In the European Union (EU) alone, the medical devices industry attracts yearly sales that exceed 95 billion euro. It also employs 570,000 people. The EU has 24 official languages that are spread throughout 28 states, 9 more remote regions and 21 territories and overseas countries. If a medical device is to be marketed in the EU that’s an awful lot of translation work to effectively cover every possible language. So basically a medical device is a big deal in the EU.
What is a Medical Device?
This covers quite a large variety of devices such as plasters for wounds and pacemakers that monitor heart rhythm. The people who purchase and use a medical device could be a physician who will need adequate instructions on use and a patient who will need instructions too. The producer will need to provide help information and handbooks in the languages of the purchaser and if medical professionals like doctors and care givers are involved they will need to be able to understand how to use and monitor the medical device.
There is an organisation called the International Organization for Standardization (ISO) and another called the International Electrotechnical Commission (IEC). These bodies help to guide the manufacturers of medical devices so that the consumer gets a quality translation which is their right. The target is to provide informative, accurate materials so that the consumer knows what he or she is buying.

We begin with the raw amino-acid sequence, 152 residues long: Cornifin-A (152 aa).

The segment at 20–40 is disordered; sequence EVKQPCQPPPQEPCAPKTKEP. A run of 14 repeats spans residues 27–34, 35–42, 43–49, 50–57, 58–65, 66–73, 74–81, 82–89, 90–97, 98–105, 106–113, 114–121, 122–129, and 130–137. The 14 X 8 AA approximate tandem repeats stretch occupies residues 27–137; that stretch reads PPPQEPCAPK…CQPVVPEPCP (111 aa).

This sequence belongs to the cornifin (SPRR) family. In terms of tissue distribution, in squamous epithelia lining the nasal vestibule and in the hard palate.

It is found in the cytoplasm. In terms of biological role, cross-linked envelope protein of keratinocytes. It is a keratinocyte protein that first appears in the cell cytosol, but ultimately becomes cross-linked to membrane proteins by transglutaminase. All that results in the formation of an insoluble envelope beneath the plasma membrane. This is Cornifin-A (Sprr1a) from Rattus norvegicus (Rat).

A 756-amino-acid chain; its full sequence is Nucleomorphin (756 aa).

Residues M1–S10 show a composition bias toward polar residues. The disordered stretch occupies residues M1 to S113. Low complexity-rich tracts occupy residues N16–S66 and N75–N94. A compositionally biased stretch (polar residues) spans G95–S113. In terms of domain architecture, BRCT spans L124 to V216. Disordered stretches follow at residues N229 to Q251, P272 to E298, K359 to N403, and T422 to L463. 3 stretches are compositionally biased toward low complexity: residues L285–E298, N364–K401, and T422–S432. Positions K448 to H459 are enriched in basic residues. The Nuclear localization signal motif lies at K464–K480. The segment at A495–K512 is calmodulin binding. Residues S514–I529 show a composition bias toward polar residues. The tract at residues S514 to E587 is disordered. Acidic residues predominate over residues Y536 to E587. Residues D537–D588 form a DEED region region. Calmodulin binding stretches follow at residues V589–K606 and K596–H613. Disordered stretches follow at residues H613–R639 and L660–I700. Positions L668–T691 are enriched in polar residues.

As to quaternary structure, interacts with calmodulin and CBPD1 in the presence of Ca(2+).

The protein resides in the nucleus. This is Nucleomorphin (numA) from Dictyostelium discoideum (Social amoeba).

The translators for a medical device translation do have to meet stringent standards as set jointly by the European Union of Associations of Translation Companies (EUATC) and the European Committee for Standardization (CEN). This ensures that a translation company’s translations are up to scratch and can be trusted as accurate.
Machine translation (MT) has a set standard called ISO 18587. This deals with MT and post-editing, the amount of post-editing and post-editors’ qualifications. This standard is used in all translations to maintain a high quality translation.
The standard ISO/TS 11669:2012 covers translation projects in a more general sense offering a standard for those who wish to take advantage of a translation service and for those who are selling translation services.
The Regulators for Medical Device Standards
The standard 90/385/EEC European Council Directives has been defined for active implantable medical devices and the standard 98/79/EC for vitro diagnostic medical devices. If medical device translations don’t conform to these rules the product could be seized and even a criminal prosecution may take place. These standards are for guidance and are in the interests of protecting public health so reliable translations are essential to ensure the users benefit.